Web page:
mean look, you just take sometimes it's it's difficult because we get so caught up researching projects and you know, we we want the market to go up and blah blah blah. But when you look at all these factors, you look at previous crashes, you look at everything that's going on in the world right now. You just have to be bearish to a certain extent. And as we've talked about in our previous episodes, you know, bear market opportunity, top bear market this that this is a great opportunity for everyone. If you have, if you are liquid and you have cash on the sidelines, you should embrace the bear market, embrace another 12 months of low prices because it will allow you to dollar cost average into all the top stocks and kryptos that you can, that will eventually rebound. The market always recovers. Um And by studying previous crashes, you can kind of take solace in the fact that it's just a cycle. It's a cycle, you know up and down. That's how it goes as market goes.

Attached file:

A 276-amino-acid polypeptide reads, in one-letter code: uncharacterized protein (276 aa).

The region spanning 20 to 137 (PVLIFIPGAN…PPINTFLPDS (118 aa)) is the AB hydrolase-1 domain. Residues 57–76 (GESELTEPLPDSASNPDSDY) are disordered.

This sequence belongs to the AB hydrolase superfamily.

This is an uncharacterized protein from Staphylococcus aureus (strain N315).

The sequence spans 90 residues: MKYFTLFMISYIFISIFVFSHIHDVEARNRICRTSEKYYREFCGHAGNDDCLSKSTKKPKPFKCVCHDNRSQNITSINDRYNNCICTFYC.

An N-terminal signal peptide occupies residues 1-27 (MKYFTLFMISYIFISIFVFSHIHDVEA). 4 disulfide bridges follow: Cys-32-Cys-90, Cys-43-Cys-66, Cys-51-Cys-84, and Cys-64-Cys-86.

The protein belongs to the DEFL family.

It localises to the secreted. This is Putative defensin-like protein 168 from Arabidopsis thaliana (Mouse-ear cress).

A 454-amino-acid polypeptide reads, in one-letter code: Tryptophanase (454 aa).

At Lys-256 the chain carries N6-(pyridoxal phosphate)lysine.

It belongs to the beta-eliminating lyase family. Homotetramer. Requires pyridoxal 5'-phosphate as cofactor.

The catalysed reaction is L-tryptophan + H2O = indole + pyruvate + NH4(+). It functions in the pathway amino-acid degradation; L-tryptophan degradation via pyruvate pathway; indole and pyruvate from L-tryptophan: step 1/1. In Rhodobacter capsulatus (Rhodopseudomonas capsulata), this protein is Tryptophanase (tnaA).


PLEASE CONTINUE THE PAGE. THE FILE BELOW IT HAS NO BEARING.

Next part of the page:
Yeah, one day. So I guess we're going to come out with, do you have any stocks or anything we can say that you'd pick during these times or I

mean we have we have recession proof stocks. We'll link that episode at the end of at the end of this one.

Probably an episode to check out.

Yeah recession proof stocks. That's like the one we made that even way before this recession was called. So yeah. Check out the recession proof stocks episode. There's some bangers in there for sure.

Yeah, I mean what else we have on the horizon here we have china potentially invading Taiwan. That could be a black swan event that could send the market a bit further. Um a few other things.

I mean you know there is the midterm rally

rally which